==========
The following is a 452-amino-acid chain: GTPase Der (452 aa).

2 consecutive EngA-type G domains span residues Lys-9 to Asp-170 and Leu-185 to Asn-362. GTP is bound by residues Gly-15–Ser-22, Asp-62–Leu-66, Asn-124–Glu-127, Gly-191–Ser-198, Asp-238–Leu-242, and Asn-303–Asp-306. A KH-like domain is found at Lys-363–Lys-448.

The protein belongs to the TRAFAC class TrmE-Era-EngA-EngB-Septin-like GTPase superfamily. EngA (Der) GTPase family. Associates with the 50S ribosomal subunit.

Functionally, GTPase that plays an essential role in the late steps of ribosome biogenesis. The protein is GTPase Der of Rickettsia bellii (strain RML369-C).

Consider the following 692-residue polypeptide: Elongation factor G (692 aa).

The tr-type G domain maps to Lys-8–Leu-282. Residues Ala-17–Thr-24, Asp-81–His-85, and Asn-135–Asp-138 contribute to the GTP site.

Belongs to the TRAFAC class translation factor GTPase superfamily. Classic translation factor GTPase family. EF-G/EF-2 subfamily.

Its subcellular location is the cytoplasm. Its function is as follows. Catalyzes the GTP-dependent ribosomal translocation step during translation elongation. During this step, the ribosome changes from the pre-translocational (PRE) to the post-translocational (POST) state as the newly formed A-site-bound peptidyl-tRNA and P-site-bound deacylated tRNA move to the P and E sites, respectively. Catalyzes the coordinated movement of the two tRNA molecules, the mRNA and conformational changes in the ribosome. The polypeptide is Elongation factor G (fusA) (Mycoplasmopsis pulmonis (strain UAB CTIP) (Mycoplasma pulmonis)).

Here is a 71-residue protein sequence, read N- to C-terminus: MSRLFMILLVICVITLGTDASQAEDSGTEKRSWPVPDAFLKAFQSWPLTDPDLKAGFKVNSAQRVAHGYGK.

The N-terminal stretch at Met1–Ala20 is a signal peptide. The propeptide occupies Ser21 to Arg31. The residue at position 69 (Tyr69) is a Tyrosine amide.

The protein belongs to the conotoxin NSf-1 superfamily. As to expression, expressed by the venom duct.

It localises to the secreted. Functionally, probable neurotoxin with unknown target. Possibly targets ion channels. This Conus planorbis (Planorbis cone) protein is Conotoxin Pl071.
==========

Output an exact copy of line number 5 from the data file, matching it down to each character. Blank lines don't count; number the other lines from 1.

Consider the following 692-residue polypeptide: Elongation factor G (692 aa).